The 1959 Cuban Revolution marked the beginning of the end for the Trujillo dictatorship, and the new Kennedy administration in the United States, which took office in January 1961, concluded that the old regime was too vulnerable to popular overthrow. Just a month after the failure of the Bay of Pigs invasion of Cuba, on May 30, 1961, Trujillo was assassinated. Bosch returned to the country and revived the PRD in preparation for expected elections.
Bosch’s electoral victory was short lived, however. He was sworn in as president two months later, but overthrown in a military coup in September 1963. Another coup in April 1965, by pro-Bosch officers, triggered the invasion and occupation of the country by 42,000 American troops, ordered by US president Lyndon Johnson.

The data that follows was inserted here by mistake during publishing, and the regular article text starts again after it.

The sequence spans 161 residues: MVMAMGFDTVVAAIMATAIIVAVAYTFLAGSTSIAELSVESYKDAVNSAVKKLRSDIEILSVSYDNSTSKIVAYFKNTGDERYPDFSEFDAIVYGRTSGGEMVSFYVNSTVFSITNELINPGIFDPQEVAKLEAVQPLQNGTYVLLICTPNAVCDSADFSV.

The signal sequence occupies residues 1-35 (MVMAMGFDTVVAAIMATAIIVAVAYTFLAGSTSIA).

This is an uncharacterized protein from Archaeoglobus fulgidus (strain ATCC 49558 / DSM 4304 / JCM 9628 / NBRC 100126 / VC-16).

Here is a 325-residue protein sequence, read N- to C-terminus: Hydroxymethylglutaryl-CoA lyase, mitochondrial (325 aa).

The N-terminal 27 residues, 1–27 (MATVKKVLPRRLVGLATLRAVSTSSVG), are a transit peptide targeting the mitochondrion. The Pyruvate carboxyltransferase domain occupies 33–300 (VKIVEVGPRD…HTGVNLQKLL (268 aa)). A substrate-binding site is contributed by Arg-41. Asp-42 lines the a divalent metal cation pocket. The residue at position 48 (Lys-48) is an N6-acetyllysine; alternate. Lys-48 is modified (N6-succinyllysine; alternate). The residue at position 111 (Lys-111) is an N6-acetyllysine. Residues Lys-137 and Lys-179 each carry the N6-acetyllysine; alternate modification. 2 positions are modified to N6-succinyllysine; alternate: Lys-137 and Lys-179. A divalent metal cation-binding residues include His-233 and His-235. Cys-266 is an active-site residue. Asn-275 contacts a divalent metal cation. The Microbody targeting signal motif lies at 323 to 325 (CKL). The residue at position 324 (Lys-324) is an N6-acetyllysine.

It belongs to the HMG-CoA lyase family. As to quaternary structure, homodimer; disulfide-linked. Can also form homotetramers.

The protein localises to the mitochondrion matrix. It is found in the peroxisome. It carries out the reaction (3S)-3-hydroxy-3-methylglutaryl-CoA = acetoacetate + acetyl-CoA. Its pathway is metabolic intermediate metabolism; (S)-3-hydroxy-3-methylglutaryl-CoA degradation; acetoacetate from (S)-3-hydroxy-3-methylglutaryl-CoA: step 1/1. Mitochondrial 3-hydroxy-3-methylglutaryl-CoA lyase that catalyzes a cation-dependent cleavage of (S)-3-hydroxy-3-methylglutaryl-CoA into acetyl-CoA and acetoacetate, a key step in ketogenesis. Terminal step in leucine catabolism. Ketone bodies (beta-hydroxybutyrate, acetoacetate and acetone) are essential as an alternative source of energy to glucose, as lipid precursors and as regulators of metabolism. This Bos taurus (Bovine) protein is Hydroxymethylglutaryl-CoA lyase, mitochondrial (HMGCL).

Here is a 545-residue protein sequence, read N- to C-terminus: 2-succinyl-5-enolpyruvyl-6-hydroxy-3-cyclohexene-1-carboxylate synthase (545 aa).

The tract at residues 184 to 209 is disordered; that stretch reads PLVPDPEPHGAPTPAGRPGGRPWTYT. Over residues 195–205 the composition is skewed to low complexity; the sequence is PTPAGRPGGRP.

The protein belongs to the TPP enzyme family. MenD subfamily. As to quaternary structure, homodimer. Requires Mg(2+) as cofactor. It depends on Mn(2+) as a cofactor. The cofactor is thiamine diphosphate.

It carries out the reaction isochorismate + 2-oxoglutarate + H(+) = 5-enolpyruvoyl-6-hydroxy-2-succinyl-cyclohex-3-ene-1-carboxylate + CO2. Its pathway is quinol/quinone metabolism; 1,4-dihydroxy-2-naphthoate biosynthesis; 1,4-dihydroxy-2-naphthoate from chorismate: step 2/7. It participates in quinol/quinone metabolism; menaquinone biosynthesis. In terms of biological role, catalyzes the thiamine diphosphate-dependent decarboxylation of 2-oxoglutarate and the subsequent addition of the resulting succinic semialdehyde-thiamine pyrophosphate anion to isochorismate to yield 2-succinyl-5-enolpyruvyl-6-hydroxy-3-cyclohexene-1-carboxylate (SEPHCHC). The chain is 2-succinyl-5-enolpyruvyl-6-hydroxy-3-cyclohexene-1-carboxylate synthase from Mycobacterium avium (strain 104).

75 years ago: “Rape of Nanking” by Japanese army horrifies world opinion
The first reports of the mass slaughter of Chinese residents of the city of Nanking by invading Japanese forces reached the world December 18, 1937, with reports in newspapers like the Times of London of the atrocities that had taken place five days before.
The Times reported eyewitness accounts under the headline “Terror in Nanking”. The newspapers correspondent reported how chaos reigned as the city burned furiously during the final hours of defence by Chinese forces as Japanese artillery bombarded the city. Witnesses told the Times correspondent of the deafening noise created by combat and bombardment.